Digital Life

Kindle DX: Size Might Matter After All

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If the Kindle is good, a bigger Kindle may be even better.

So hopes Amazon founder Jeff Bezos, who announced the new Kindle DX on Wednesday. The Kindle DX, a digital reading device, is lighter than a thick fashion magazine, easier to read on than a laptop and capable of storing 3,500 books. On the Kindle DX, as on the smaller version of Kindle, readers can download daily editions of major newspapers. Bezos says that feature is already a big hit with Kindle owners.

"People love the fact that they wake up in the morning and their newspapers are already automatically downloaded onto the device while they sleep," Bezos says. "They love the fact that if they travel, the subscription travels with them. With the Kindle DX and the larger display, newspapers look even better."

And several major newspapers are preparing to test Bezos' optimism. In a pilot program, The Washington Post, The New York Times and The Boston Globe — the last two are owned by the Times Company — will subsidize the $489 cost of the Kindle DX for selected subscribers who commit to a long-term subscription.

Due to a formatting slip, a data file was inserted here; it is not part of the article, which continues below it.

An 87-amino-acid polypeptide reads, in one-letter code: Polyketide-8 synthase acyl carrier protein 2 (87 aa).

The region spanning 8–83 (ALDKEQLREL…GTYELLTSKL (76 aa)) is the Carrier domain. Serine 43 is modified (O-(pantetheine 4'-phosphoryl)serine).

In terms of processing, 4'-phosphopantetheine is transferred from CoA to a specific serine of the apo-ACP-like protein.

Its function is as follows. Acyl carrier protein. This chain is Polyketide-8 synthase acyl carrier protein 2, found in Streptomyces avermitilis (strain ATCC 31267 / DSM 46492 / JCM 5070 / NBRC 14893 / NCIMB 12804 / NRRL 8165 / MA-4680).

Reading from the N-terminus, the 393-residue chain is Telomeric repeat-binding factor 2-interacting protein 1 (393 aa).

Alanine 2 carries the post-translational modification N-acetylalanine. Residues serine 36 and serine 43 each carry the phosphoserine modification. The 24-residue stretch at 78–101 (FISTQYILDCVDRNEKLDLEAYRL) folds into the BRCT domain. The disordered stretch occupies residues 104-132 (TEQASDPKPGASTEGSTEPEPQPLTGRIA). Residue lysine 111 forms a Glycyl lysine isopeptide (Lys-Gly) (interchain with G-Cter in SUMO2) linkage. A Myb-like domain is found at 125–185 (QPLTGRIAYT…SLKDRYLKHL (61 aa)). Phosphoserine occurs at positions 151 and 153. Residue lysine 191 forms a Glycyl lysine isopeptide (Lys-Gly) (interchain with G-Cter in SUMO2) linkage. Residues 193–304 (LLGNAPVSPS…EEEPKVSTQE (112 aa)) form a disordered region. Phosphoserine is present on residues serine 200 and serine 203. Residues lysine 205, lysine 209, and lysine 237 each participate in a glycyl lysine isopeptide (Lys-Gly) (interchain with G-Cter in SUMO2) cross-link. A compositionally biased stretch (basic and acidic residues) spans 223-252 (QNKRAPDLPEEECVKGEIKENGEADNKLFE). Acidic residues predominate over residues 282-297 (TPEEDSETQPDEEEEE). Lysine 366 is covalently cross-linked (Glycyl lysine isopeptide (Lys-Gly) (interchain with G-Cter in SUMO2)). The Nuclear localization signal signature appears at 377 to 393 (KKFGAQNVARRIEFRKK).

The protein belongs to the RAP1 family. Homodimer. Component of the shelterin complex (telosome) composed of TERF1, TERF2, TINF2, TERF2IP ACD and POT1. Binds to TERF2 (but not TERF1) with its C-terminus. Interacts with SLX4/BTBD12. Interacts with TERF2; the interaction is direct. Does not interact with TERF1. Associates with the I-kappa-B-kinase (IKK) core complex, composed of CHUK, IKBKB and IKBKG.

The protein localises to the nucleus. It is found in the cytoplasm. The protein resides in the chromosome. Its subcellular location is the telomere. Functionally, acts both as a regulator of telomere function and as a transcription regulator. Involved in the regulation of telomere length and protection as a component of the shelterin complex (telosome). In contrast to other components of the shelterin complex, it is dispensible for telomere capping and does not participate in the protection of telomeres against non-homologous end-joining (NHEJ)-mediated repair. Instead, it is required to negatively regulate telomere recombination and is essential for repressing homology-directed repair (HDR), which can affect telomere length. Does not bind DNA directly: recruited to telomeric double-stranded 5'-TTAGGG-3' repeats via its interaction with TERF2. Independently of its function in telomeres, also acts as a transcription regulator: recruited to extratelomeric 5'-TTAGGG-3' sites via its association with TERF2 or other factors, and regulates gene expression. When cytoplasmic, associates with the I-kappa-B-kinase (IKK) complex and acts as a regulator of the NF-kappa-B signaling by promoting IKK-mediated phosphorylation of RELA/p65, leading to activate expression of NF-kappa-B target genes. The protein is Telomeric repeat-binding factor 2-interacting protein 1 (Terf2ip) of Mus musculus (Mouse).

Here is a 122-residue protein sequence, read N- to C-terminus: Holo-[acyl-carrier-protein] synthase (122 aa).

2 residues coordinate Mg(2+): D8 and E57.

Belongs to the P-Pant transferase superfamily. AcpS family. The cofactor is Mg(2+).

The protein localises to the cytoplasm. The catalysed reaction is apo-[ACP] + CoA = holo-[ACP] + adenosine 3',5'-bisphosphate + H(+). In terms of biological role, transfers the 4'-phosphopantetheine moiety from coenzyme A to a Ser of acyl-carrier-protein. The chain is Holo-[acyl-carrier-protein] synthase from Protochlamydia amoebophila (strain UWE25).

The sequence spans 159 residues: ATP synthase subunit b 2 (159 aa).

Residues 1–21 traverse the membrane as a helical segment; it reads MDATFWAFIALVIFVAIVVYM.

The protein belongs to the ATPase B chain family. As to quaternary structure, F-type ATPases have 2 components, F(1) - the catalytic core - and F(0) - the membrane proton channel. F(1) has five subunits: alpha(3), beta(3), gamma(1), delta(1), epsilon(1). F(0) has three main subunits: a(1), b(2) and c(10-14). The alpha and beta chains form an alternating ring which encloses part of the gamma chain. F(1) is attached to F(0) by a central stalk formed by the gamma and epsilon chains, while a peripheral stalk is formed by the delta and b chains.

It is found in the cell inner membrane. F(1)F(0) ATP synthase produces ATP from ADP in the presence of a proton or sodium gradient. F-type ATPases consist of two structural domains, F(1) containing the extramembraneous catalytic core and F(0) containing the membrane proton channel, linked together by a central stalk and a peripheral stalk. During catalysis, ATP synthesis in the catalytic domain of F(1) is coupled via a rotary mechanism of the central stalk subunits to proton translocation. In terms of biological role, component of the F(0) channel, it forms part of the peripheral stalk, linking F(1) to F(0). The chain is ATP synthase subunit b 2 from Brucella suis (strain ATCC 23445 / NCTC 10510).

The New York Times generates the most subscriptions, but it is estimated to be in the low tens of thousands. Neither Amazon nor The New York Times would release figures of how many electronic newspaper subscribers they have.

Newspapers are losing paying subscribers of print editions at an alarming rate, and most have notably failed at charging for content online. But Sarah Rotman Epps, an analyst with Forrester Research, says media executives hope to change that. "Newspapers see e-readers as their last best hope," Epps says.

It remains to be seen if Kindle can keep hope alive.

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